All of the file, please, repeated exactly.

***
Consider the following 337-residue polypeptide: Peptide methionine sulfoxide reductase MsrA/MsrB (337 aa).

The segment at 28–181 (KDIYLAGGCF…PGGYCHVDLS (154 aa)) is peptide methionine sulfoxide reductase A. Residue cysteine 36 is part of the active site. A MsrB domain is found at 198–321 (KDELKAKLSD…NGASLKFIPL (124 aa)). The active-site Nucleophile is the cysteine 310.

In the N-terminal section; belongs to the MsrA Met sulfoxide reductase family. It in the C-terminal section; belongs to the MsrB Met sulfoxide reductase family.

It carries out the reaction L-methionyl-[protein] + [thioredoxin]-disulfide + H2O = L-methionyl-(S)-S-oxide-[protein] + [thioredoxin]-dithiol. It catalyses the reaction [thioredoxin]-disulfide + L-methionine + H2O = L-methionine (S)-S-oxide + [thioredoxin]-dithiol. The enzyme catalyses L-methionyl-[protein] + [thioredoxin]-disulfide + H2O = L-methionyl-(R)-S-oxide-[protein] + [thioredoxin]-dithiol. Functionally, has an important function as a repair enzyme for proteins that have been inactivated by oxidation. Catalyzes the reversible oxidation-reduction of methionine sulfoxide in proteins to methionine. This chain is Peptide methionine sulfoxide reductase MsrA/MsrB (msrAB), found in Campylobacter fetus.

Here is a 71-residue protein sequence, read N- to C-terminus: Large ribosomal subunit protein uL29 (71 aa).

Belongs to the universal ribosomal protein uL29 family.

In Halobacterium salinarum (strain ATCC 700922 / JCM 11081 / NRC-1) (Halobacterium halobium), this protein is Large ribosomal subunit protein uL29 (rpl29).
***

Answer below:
Consider the following 337-residue polypeptide: Peptide methionine sulfoxide reductase MsrA/MsrB (337 aa).

The segment at 28–181 (KDIYLAGGCF…PGGYCHVDLS (154 aa)) is peptide methionine sulfoxide reductase A. Residue cysteine 36 is part of the active site. A MsrB domain is found at 198–321 (KDELKAKLSD…NGASLKFIPL (124 aa)). The active-site Nucleophile is the cysteine 310.

In the N-terminal section; belongs to the MsrA Met sulfoxide reductase family. It in the C-terminal section; belongs to the MsrB Met sulfoxide reductase family.

It carries out the reaction L-methionyl-[protein] + [thioredoxin]-disulfide + H2O = L-methionyl-(S)-S-oxide-[protein] + [thioredoxin]-dithiol. It catalyses the reaction [thioredoxin]-disulfide + L-methionine + H2O = L-methionine (S)-S-oxide + [thioredoxin]-dithiol. The enzyme catalyses L-methionyl-[protein] + [thioredoxin]-disulfide + H2O = L-methionyl-(R)-S-oxide-[protein] + [thioredoxin]-dithiol. Functionally, has an important function as a repair enzyme for proteins that have been inactivated by oxidation. Catalyzes the reversible oxidation-reduction of methionine sulfoxide in proteins to methionine. This chain is Peptide methionine sulfoxide reductase MsrA/MsrB (msrAB), found in Campylobacter fetus.

Here is a 71-residue protein sequence, read N- to C-terminus: Large ribosomal subunit protein uL29 (71 aa).

Belongs to the universal ribosomal protein uL29 family.

In Halobacterium salinarum (strain ATCC 700922 / JCM 11081 / NRC-1) (Halobacterium halobium), this protein is Large ribosomal subunit protein uL29 (rpl29).